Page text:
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  • Writer's pictureAndrew Bogard

Let's take a walk

Updated: Oct 30, 2020

A panacea for our ailments doesn't exist, but luckily, there are things that partially do the term justice. Meditation, something I have an on-and-off again love affair, certainly is one of those clinically-proven marvels that improves our quality of life. That may or may not be a difficult option for many of us who have a hard time approaching meditation. Fortunately, another scientifically proven option exists: Getting outside. Pain management, mental health, eating habits, sleep, libido, the list goes on; all of these are negatively impacted when we're inside too long. Now, of course, this isn't quite as easy during the pandemic, but socially-distanced-well-ventilated areas abound even in the most crowded

On the way to an autumnal stroll

Are you finding it hard to muster the will power to get outside? There are a few little tricks that have helped me personally. One is just to get ready in the morning. Even if you aren't planning on going anywhere or seeing anybody; just having your teeth brushed and hair done somehow makes the mental effort of going out that much easier. Another helpful hack is getting out sooner rather than later. I find my emotional/mental state starts to sink if I haven't been outside by the afternoon, and many people I've spoken to share that experience. One last tip is to set a small goal and try to make a habit of it: maybe just go on a walk around the block by noon, maybe just spend five minutes in the backyard tidying up. This rhythm is easier to attain and maintain than doing big outings, and the benefits are still there!

Recently, I had been feeling some mental and emotional slumping, so I put my own advice into practice and headed out into the woods yesterday. I can tell it helped because, for one, I'm writing a blog post about it!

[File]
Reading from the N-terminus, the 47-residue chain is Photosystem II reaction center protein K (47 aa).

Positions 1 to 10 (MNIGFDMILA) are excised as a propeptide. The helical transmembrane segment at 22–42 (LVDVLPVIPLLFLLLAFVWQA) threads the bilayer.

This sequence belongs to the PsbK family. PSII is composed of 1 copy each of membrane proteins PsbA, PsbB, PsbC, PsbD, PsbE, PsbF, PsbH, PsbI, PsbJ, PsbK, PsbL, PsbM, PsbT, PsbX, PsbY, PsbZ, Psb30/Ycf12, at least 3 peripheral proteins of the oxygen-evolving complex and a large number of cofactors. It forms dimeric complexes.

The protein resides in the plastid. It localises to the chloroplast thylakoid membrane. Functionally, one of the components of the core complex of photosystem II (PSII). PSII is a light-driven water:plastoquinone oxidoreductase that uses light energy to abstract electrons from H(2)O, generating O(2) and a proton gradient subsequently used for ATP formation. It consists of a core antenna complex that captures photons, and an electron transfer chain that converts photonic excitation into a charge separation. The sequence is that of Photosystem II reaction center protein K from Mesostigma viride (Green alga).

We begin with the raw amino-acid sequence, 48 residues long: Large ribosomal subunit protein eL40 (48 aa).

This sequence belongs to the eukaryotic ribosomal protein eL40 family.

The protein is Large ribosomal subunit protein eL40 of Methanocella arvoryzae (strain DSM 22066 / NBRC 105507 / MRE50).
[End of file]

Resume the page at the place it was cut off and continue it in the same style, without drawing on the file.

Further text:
Ages 8-88 getting in some outdoor time

Starting the journey wasn't easy. I had been having trouble sleeping the past few days and this particular morning I woke up way too early and couldn't fall back asleep. I was groggy and a bit grumpy (my girlfriend can attest to the latter) and no one could come with me. Something in my psyche said "just GO", so I threw some snacks into my backpack and ran outside. I googled something general like "nice hikes near me" and followed its transportation instructions. 75 minutes later, I got off the bus in Hepsisau, a quaint German town nestled into the foothills of the Swabian Alps. I looked around and saw an outlook up on a hill and decided to walk towards it. See if you can spot it in the image below.

I set my course to that little outcropping of rocks

Feeling sheepish after my bout with vertigo

This was an exceptionally beautiful day. The weather was 9/10, and since I was alone, I felt no qualms about having no plan or mapped route. I meandered in the general direction of "up" and eventually found my way to the outlook. I actually don't know why I did this: I have a consciousness-sapping fear of heights, and the second I stepped out onto the stony outcrop my legs started to buckle. I tried to breathe through it and blindly fired a few shots with my camera before the urge to simultaneously vomit and pass out forced me back to safer ground. I wobbled to a nearby bench to recompose myself, hoping no one saw my pallid, terror-stricken features.

The rest of the hike was decidedly easier on my nervous system. After a few beautiful, autumnal miles, I wound my way to a little town with a regional train that would take me back home to Stuttgart. I can say with certainty that, even though I was a bit tired and dehydrated, I felt reinvigorated. This feeling has even lasted through the day after: a cold, gray, rainy 26th of October.

I hope even in thick of the gloomy German winter, I will kick my butt out of the apartment on one of these hikes. As the saying (roughly) goes: "There's no such thing as bad weather, just incorrect clothing." I'm sure I'll find a multitude of excuses not to get out, but when that time comes, hopefully, I'll reread this blog post, cringe a little at some grammatical mistakes, and with any luck, just get outside.

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